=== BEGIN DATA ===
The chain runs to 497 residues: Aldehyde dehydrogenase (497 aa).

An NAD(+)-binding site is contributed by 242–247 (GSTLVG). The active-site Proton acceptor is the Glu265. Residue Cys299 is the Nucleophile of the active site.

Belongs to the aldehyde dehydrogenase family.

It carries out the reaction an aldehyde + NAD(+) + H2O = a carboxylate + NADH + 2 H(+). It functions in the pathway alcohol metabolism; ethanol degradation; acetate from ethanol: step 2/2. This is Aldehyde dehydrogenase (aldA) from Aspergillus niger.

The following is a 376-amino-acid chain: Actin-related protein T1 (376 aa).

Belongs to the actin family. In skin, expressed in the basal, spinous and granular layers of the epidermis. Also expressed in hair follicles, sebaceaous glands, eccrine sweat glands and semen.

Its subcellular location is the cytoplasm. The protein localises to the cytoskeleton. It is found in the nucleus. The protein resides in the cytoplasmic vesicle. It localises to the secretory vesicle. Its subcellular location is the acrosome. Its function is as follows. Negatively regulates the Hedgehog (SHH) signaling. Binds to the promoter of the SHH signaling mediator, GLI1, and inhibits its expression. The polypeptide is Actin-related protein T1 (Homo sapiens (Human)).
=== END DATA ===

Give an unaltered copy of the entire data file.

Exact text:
The chain runs to 497 residues: Aldehyde dehydrogenase (497 aa).

An NAD(+)-binding site is contributed by 242–247 (GSTLVG). The active-site Proton acceptor is the Glu265. Residue Cys299 is the Nucleophile of the active site.

Belongs to the aldehyde dehydrogenase family.

It carries out the reaction an aldehyde + NAD(+) + H2O = a carboxylate + NADH + 2 H(+). It functions in the pathway alcohol metabolism; ethanol degradation; acetate from ethanol: step 2/2. This is Aldehyde dehydrogenase (aldA) from Aspergillus niger.

The following is a 376-amino-acid chain: Actin-related protein T1 (376 aa).

Belongs to the actin family. In skin, expressed in the basal, spinous and granular layers of the epidermis. Also expressed in hair follicles, sebaceaous glands, eccrine sweat glands and semen.

Its subcellular location is the cytoplasm. The protein localises to the cytoskeleton. It is found in the nucleus. The protein resides in the cytoplasmic vesicle. It localises to the secretory vesicle. Its subcellular location is the acrosome. Its function is as follows. Negatively regulates the Hedgehog (SHH) signaling. Binds to the promoter of the SHH signaling mediator, GLI1, and inhibits its expression. The polypeptide is Actin-related protein T1 (Homo sapiens (Human)).